Flag Flies for Donald O’Flaherty

Flag Flies for Donald O’Flaherty Photo

In continuing its mission to take history out of the textbooks by honoring a local veteran each month of the school year, the Hampton Bays School District is paying tribute to Mr. Donald O’Flaherty by flying an American flag in his honor throughout the month of June.

“The Hampton Bays School District is proud to honor Mr. O’Flaherty for his service to the United States,” said Superintendent of Schools Lars Clemensen.

The American flag was raised during a Flag Day ceremony held at the Hampton Bays Elementary School on June 14. During the event, second-graders read Mr. O’Flaherty’s biography and celebrated the American flag by singing several traditional, patriotic songs.

Mr. Donald “Don” O’Flaherty was born in New York City and attended high school at Power Memorial Academy in lower Manhattan. After his graduation in 1954, Mr. O’Flaherty worked various jobs until he received his draft notice. Instead of waiting to be formally drafted, he called the Armed Services Induction Center located at 39 Whitehall St. to ask if he could volunteer and report early. That choice resulted in him being assigned to the U.S. Navy instead of the U.S. Army.

Mr. O’Flaherty attended boot camp at the U.S. Naval Training Center Bainbridge, in Port Deposit, Maryland, where he received training as a Navy airman. After he completed training, he was assigned to Naval Air Station Memphis in Tennessee and was assigned to the Naval electronics officer school. His duties were to prepare coffee and iced tea for the Naval officers in training when they took their breaks from classes. The job was not too demanding and Mr. O’Flaherty found he had a lot of free time on his hands. He found work right in the officers’ break room: the walls, cups and windows were pretty dirty. To keep himself occupied, he cleaned the area despite the miserably hot weather. When the officers saw how clean everything was, they were impressed. So was Mr. O’Flaherty’s supervisor, a Naval chief. The chief spoke to the commanding officer about Mr. O’Flaherty’s work. The CO called Mr. O’Flaherty into his nice, air-conditioned office and asked him why he had cleaned the area. Mr. O’Flaherty said he was bored and needed something to do. The CO asked him if he could type, and said he could (thanks to his mother who encouraged him to take a typing class in high school); the CO assigned him to the office as a clerk typist, assisting the secretary in that nice, air-conditioned office. No more hot, miserable weather for Mr. O’Flaherty.

Mr. O’Flaherty also had a buddy from Brooklyn who had gone through training with him at Bainbridge. This friend drove the mail truck and delivered mail to the personnel office. He told Mr. O’Flaherty the personnel office was looking for five volunteers for a 30-day assignment to Naval Air Station Lakehurst in New Jersey. Mr. O’Flaherty thought it was a good idea to volunteer; his buddy didn’t think so, saying it would probably be kitchen duty for 30 days straight. Mr. O’Flaherty ignored his buddy and volunteered anyway.  A gruff Navy chief said the positions were filled; Mr. O’Flaherty asked if there were a waiting list or if one could be made. The Navy chief asked him his name, and when he said “O’Flaherty,” the Navy chief said a position had just opened. The chief was from New York and Irish – lucky for Mr. O’Flaherty.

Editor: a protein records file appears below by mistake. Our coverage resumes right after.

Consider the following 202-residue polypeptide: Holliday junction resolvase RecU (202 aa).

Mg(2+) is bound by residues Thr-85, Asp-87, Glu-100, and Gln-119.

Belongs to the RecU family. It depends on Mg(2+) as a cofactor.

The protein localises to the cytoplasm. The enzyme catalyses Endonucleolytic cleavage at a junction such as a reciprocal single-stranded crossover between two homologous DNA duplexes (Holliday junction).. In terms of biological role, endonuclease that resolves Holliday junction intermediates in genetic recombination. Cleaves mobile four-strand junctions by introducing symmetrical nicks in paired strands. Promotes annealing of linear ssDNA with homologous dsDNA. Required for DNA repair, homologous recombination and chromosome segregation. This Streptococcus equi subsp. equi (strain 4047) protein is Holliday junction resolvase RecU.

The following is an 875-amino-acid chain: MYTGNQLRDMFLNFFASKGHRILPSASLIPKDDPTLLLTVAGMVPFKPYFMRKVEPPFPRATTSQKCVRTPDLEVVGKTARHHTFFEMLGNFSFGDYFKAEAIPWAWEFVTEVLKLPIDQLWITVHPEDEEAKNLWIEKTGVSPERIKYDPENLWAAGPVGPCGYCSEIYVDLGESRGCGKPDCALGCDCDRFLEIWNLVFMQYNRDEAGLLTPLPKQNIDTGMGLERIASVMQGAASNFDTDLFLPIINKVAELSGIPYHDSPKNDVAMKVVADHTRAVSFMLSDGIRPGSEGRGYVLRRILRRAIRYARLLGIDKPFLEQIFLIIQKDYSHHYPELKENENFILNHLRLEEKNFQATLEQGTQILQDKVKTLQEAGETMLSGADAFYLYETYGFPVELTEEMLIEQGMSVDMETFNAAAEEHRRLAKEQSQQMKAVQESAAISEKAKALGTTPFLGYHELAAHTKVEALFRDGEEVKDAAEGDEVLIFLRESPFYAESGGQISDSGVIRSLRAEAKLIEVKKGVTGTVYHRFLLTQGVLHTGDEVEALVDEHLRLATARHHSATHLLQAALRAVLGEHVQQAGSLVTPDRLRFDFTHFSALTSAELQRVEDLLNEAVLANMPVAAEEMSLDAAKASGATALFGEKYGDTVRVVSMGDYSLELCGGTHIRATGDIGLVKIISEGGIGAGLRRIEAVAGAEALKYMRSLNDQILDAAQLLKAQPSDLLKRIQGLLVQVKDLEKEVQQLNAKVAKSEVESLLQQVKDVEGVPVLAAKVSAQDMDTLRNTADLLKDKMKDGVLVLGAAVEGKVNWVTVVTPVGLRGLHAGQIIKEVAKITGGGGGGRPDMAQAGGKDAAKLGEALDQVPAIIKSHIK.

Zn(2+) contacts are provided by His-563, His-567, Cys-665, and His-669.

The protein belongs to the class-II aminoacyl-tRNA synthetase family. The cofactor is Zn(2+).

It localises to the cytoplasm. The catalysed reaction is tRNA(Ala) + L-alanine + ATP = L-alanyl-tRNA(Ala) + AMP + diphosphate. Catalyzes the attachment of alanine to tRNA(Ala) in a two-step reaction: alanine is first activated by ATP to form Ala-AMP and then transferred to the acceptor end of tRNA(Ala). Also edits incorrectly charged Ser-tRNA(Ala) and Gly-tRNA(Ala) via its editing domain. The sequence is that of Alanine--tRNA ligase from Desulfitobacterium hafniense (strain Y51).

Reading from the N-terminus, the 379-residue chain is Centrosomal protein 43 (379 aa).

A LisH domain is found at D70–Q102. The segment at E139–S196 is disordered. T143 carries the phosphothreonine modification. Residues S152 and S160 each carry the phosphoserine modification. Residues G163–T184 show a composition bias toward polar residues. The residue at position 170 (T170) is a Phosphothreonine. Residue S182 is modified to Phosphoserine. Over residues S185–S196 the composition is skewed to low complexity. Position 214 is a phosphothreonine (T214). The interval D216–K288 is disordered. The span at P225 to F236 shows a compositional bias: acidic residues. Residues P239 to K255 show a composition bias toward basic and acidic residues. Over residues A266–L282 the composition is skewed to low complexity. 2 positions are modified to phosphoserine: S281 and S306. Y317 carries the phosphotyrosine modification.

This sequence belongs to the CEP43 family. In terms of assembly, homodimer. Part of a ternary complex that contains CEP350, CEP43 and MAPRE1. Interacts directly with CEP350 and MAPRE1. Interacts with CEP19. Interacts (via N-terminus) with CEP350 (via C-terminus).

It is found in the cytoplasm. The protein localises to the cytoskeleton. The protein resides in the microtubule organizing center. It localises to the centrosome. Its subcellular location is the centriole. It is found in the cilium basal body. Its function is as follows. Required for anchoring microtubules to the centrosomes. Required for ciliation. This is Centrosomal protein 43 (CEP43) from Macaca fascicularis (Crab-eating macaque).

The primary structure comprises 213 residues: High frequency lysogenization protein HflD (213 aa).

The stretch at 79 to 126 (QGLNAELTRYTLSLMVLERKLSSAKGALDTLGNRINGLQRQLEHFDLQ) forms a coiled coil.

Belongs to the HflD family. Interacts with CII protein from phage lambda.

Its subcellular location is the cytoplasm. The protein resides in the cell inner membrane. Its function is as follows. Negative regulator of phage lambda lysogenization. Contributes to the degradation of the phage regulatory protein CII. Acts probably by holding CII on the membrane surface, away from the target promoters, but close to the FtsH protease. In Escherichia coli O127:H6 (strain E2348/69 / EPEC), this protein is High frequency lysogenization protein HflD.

When Mr. O’Flaherty finished his Naval service, he returned to New York City and got a job at Idlewild Airport, which is now John F. Kennedy International Airport. He attended the State University of New York - Farmingdale and studied art and design, earning an associate’s degree. At about the same time, he met his wife, Pat, at a dance at the Polish Hall in New Hyde Park. When they became engaged, Pat’s father said, “You gotta get a better job.” Mr. O’Flaherty took the New York City Police Department test and scored 43rd out of 1,000 and attended the police academy in 1961. His entire career was in Manhattan. He took the sergeant’s test and passed, but had to wait eight years before his promotion because of a hiring freeze.

Mr. O’Flaherty attended John Jay College of Criminal Justice, from which he earned his degree in criminal science. While still working for the NYPD, he joined the U.S. Coast Guard reserve. A Coast Guard chief took him on a tour of the U.S. Coast Guard Eagle, a coast guard training ship. He spent 20 years in the Coast Guard Reserve, retiring as a Chief Warrant Officer W0-3. He volunteered for Desert Storm, but was told the Coast Guard had enough port security officers.

While a member of the NYPD, Mr. O’Flaherty and Pat bought a house in Hampton Bays in 1984. They moved to Hampton Bays in the early 1990s. Pat and Mr. O’Flaherty had five children; unfortunately, their oldest daughter died when she was sixteen. They have five grandchildren.